Author Topic: Working practices  (Read 4528 times)

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MurPl1

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Re: Working practices
« Reply #60 on: February 22, 2014, 02:48:58 AM »
Texas Teacher here
If you teach in public school the state requires that you receive 5 days per year of personal leave. There is no limit on accumulation and they are transferable between districts. Basically this is part of your base pay that the state pays the district.


Districts can offer pay above the base pay and most do. They can also have local leave days - most do. Some districts require that you use your state days before local days. Mine doesn't I'll have 60 state days at the end of this year and mid 40's in local days.


This is the part that confuses me. We were told point blank last year we are Exempt employees under federal law and that if he wanted to make us stay till midnight for meetings he could and we wouldn't be due one red cent overtime. (He being our then principal who was having a temper tantrum). I did some checking and everything says he was basically right. (Except for the fact they turn off the AC at 6 pm and there was a possibility of putting forth the argument that that made the building unsafe to work in.)


But I in my searches I turned up several sources that said that while the above was true there was an additional rule that said exempt employees could not be docked pay if they worked either part of the day or part of the week. If the part of the week part is true - then my district is up to something hinky. A couple of staff members ran out of days. (I admit I have no sympathy for one because she took off for fun stuff, then got sick. The other has a chronically ill child.) They both had their pay docked even though they worked part of the week.

It's my understanding that you cannot dock by hour, thus turning an salaried-exempt employee into an hourly non-exempt employee.  But you can dock whole days of pay.  And that PTO/vacation days can by taken in half-day increments but nothing smaller.

MurPl1

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Re: Working practices
« Reply #61 on: February 22, 2014, 03:01:58 AM »
I'd like to clarify that At-Will is a two way street.  Employers can fire at-will as long as it doesn't violate laws like discrimination for race, religion, sex or national origin.  But it also means an employee can walk away at any time.  With two weeks notice (used to be standard but is becoming rarer), with a days notice or just never comes back from lunch.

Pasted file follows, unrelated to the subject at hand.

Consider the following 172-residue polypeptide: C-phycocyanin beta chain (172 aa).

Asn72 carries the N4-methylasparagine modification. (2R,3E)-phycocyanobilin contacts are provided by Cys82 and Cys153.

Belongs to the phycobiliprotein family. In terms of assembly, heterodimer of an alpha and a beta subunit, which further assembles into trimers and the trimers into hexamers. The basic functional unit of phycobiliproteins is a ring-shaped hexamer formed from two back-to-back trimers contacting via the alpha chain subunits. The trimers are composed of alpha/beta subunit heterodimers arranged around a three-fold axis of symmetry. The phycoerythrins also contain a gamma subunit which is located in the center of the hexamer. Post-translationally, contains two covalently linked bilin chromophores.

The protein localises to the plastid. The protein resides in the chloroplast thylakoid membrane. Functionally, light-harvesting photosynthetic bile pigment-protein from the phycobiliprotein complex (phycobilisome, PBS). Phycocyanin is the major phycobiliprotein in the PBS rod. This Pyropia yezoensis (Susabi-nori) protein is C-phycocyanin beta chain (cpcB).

And I will also add, as a business owner, that you don't fire someone unless you have cause to.  Hiring and training someone takes time.  Additionally, in Texas, if you fire someone without following progressive discipline policies you have in place, you will likely be on the hook for unemployment.  Which raises your taxes.  So it's not a good idea to just tell someone they're fired unless keeping them is a bigger expense and hassle than letting them go.

kherbert05

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Re: Working practices
« Reply #62 on: February 22, 2014, 07:16:09 AM »
I don't think anyone has mentioned it already.  But, my fellow Americans are usually shocked at the idea of a country taking vacation all at the same time.


True after all who will run all the amusement parks/tourist attractions if everyone is on vacation ;-)


In Texas for  my Dad's generation and mine school started mid August. According to Dad they started that when was in school because there was a spike in Polo in August. The suspected cause was kids swimming in crowded pools or the bayous. So put them in school and keep them out of the water.


Then starting around 1984 - 1985 the legislature started moving the date around. One of the arguments made for a later start date (post labor day) was that tourist places needed the cheep teenaged labor. They would work for minimum wages and didn't need health care. Now because of the multiple shifts in start dates, new teachers in my district work 1/2 August and 1/2 September before their first paycheck on Sept. 15. Before that they are still paying veteran teachers for the past year.
Don't Teach Them For Your Past. Teach Them For Their Future